Ag markets turned decidedly mixed Tuesday morning
Corn bounced from technical support Tuesday morning. Corn reacted rather poorly to Monday’s USDA report despite trader views that it was price supportive. Weakness spilling over from the soy market likely depressed corn as well. Thus, it isn’t terribly surprising to see the yellow grain rebounding in concert with beans and wheat this morning, especially after short-term chart support held overnight. May corn rose 3.25 cents to $4.815/bushel by late Tuesday morning, while December added 1.25 to $4.7925.
The soy complex came back from Monday night lows. The USDA WASDE report was less supportive than many expected, thereby causing a Monday breakdown and follow-through losses last night. However, support associated with the nearby contracts’ 10-day moving averages held in early trading, which apparently prompted fresh CBOT buying. May soybeans had declined only 2.5 cents to $14.1625/bushel around midsession Tuesday, while May soyoil bounced 0.07 cents to 43.93 cents/pound, and May soymeal slumped $0.7 to $444.0/ton.
Talk of persistent dryness boosted the wheat markets this morning. Wheat futures were seemingly dragged downward by the soy complex Monday, so it wasn’t terribly surprising to see golden grain prices rebound after beans stabilized this morning. Fresh concern about the impact of dryness in winter wheat growing areas reportedly spurred buying as well. May CBOT wheat futures climbed 9.75 cents to $6.505/bushel in late Tuesday morning action, while May KCBT wheat futures surged 9.25 cents to $7.205 and May MWE futures gained 6.25 to $6.99.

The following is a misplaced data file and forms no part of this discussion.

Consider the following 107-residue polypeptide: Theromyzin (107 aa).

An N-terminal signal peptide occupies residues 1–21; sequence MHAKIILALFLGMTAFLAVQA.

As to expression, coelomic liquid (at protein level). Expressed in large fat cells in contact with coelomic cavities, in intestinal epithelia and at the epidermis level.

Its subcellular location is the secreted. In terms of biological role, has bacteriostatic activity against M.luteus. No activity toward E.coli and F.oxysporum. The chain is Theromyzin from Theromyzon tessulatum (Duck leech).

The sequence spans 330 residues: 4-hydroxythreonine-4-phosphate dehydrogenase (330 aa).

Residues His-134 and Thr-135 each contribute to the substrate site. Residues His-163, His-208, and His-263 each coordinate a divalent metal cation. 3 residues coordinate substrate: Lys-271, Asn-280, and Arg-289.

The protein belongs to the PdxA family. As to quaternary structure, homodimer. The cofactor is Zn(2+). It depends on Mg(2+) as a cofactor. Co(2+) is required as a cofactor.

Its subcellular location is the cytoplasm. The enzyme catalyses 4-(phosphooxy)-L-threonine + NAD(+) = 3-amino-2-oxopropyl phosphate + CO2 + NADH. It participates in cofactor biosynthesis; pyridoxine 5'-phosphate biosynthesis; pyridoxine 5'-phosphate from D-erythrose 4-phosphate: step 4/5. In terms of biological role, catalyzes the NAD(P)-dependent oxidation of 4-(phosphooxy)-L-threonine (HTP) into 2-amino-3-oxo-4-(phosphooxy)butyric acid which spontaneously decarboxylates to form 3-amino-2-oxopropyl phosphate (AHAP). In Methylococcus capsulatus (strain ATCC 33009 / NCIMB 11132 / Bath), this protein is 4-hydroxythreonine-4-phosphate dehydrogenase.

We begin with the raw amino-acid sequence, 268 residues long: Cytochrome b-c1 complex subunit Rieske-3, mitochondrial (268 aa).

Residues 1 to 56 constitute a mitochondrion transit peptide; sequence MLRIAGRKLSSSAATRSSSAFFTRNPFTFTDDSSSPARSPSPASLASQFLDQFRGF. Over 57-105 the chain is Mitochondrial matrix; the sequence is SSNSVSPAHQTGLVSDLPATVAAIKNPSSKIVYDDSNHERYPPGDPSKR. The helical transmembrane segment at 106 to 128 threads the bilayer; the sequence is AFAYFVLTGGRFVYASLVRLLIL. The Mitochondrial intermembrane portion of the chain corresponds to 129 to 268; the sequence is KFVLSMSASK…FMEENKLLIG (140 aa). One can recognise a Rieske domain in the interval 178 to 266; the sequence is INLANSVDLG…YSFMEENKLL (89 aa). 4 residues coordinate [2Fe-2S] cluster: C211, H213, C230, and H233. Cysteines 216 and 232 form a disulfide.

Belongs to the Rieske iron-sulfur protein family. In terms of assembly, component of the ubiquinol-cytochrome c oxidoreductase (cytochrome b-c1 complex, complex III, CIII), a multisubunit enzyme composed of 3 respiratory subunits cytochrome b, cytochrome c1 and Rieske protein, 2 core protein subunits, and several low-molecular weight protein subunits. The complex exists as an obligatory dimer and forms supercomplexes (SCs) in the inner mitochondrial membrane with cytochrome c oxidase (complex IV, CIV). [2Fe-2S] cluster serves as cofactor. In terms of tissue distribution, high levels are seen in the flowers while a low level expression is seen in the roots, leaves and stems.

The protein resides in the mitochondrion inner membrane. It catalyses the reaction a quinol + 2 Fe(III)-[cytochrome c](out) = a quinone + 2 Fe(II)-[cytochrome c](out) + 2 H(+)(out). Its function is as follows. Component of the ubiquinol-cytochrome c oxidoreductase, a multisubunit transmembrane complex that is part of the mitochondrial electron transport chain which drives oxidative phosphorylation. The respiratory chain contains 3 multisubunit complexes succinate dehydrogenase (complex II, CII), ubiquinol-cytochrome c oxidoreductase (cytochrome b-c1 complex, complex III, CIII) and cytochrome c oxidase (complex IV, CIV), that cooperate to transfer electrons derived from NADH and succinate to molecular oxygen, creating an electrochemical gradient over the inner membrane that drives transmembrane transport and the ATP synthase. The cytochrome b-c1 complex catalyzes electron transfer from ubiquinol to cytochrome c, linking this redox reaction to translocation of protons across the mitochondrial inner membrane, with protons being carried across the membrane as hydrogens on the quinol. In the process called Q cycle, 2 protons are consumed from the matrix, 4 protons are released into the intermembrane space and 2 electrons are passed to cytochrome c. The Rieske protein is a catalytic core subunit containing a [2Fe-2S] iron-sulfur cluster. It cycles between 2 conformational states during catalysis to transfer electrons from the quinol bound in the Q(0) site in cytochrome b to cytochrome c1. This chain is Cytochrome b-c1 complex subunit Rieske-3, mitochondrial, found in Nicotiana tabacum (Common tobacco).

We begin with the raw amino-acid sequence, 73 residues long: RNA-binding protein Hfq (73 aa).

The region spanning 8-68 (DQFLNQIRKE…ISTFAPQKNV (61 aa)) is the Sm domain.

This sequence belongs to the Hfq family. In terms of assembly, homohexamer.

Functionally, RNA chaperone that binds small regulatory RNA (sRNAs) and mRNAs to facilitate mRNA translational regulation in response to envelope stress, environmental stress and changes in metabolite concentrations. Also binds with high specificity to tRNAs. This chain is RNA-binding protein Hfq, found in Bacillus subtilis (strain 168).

Cattle futures are still trading in mixed fashion. Despite continued wholesale strength and a sizeable discount to cash prices, the nearby April cattle contract reflects industry uncertainty about the short-term outlook. The deferred contracts are also fluctuating around unchanged levels as traders worry about consumer reaction to record cattle and beef prices. April cattle futures lifted 0.32 cents to 143.47 cents/pound just before lunchtime Tuesday, while August sagged 0.22 cents to 134.22. Meanwhile, April feeder cattle edged down 0.12 cents to 175.60 cents/pound, and August lost 0.12 to 177.87.
Hog futures seemed to lose their upward momentum this morning. Talk of sharply reduced hog supplies this spring and summer, along with surging cash and wholesale values have powered the stunningly large hog rally posted lately. However, after surging to fresh records in early trading, CME futures turned mixed around midmorning. Much depends upon forthcoming cash and wholesale reports. April hogs were trading just 0.12 cents higher at 116.12 cents/pound late Tuesday morning, while June rose 0.20 to 123.70.
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